In theory, spring has finally sprung. But forget crocuses and breathably warm air; the real sign of seasonal change is baseball, America’s favorite monopoly. Major League Baseball has the dubious distinction not only of being entirely exempt from antitrust law, but also being the only major league sport with such a privilege. With the start of the 2015 season still some days away, we have time to take a look at the history, and the possible future, of this quirk. [More]
Budget airline Ryanair, of the standing room-only cabins idea, has big plans for its Irish rival Aer Lingus. But it can’t get down to that happy future of slashing customer comfort and stripping the flying experience down to bare bones just yet because the European Union has blocked its third attempt to acquire its competitor. [More]
Heather signed up for Verizon DSL service at her new place last September. So she’s been enjoying several months of cost-effective Internet service by now, right? Not exactly. Her story is a perfect illustration of why it is that monopolies can make customers miserable. The scheduled installation technician never showed up, troubleshooting of her service didn’t work, and when she tried to set up service again months later, they misplaced her account and kept hanging up on her. [More]
A investigation by Prison Legal News exposes how prisons are getting fat kickbacks from telephone companies in order to land exclusive service contracts, which they then use to charge sky-high calling rates. There’s usually a connection charge of $3.00 or more and it can cost upwards of $.89 a minute. That means a 15-minute collect call can end up costing $10-$17. Compare that to the $.05 or $.10 most customers pay. Because the calls are often collect, it’s the prisoners’ families that end up paying the price. [More]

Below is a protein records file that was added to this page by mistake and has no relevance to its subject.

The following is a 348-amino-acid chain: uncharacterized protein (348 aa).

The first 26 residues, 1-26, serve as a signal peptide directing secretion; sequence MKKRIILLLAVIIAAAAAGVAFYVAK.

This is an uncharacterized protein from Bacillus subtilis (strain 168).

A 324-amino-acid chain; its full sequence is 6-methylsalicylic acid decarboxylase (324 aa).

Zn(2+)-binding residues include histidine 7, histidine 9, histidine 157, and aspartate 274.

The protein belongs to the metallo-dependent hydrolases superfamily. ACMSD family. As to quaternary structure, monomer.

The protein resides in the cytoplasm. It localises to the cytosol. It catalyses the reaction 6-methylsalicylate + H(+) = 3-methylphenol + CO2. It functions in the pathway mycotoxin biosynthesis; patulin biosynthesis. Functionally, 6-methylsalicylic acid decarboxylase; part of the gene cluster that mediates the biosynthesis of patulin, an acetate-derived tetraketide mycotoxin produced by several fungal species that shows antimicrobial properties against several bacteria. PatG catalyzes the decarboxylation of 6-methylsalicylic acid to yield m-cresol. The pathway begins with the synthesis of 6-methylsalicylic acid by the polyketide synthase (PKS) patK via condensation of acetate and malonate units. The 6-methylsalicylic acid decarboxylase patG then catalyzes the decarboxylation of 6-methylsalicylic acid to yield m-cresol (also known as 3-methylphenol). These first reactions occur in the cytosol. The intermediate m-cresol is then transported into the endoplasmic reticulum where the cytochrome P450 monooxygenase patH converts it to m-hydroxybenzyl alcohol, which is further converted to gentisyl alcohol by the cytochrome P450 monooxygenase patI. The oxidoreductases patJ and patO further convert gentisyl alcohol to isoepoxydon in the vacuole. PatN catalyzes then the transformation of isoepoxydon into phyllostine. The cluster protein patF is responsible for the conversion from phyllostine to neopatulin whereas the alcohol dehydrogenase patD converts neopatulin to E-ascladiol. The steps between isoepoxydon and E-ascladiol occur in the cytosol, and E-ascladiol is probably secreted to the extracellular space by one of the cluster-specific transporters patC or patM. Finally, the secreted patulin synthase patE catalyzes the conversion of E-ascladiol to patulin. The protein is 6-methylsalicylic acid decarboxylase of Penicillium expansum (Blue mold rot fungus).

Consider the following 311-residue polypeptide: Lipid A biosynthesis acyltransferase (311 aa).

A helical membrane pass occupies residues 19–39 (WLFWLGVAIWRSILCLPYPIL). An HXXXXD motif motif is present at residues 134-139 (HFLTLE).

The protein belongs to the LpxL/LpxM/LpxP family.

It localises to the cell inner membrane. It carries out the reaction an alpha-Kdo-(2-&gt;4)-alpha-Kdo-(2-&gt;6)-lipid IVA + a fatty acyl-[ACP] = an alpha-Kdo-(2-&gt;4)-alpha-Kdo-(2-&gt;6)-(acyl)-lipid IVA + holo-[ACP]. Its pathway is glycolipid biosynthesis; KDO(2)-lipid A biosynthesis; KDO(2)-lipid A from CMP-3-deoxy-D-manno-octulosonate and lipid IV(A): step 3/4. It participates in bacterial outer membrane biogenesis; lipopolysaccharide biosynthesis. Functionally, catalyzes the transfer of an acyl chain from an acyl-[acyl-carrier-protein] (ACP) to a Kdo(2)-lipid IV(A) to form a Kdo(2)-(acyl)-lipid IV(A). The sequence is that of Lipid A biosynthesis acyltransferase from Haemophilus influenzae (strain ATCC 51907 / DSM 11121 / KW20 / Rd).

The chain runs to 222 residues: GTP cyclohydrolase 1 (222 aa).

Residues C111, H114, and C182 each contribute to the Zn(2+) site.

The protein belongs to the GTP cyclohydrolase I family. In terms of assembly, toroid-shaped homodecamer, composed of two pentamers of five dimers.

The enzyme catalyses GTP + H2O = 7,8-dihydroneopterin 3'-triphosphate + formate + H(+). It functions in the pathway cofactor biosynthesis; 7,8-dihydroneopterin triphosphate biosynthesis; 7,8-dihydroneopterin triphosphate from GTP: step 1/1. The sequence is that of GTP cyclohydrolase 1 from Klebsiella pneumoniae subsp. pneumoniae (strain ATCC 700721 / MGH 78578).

I was on NPR this morning chiming in about the Comcast NBC merger that’s hurtling like a freight train through Washington (spoiler alert: not a fan). Here’s the clip. At the end, the reporter says that when he asked Comcast about their coming first in our Worst Company in America contest, they dismissed the entire affair as a “cheap stunt.” We take offense. A trophy that cost $30 and had to be air-mailed from Japan is not cheap. [More]
Investigative reporter David Cay Johnston has discovered a dirty little tax secret pipeline owners would like to keep more hidden than a giant plume of oil under the ocean. Turns out that when you pump gas into your car, you’re actually paying oil pipeline owners’ income taxes. [More]
The consumer group Consumer Watchdog is planning to ask the Justice Department to “launch an antitrust action against the search giant and seek remedies including a possible break up,” reports the San Francisco Chronicle. The group will host a press conference in Washington, D.C. tomorrow where it will argue that there’s enough evidence to warrant antitrust action from the feds. [More]
The Comcast/NBC merger probably sucks for consumers, but it sure as hell sucks for other cable companies. Like, for example, WOW!. They are a smallish cable company that competes with Comcast in Chicagoland and in Detroit. [More]
Yesterday a bunch of consumer advocates and anti-trust people held a press conference on Capitol Hill and asked the Department of Justice to block the Ticketmaster-Live Nation merger. If you, too, feel that this spells nothing but trouble for consumers–that a Ticketmaster-Live Nation monopoly would ruin competition and increase ticket prices–then check out the website TicketDisaster.org. From there, you can contact the DOJ to voice your opinion about the proposed merger, read up on reasons why the merger sucks for consumers and for the concert industry, and sign up for updates. (Thanks to JammingEcono!)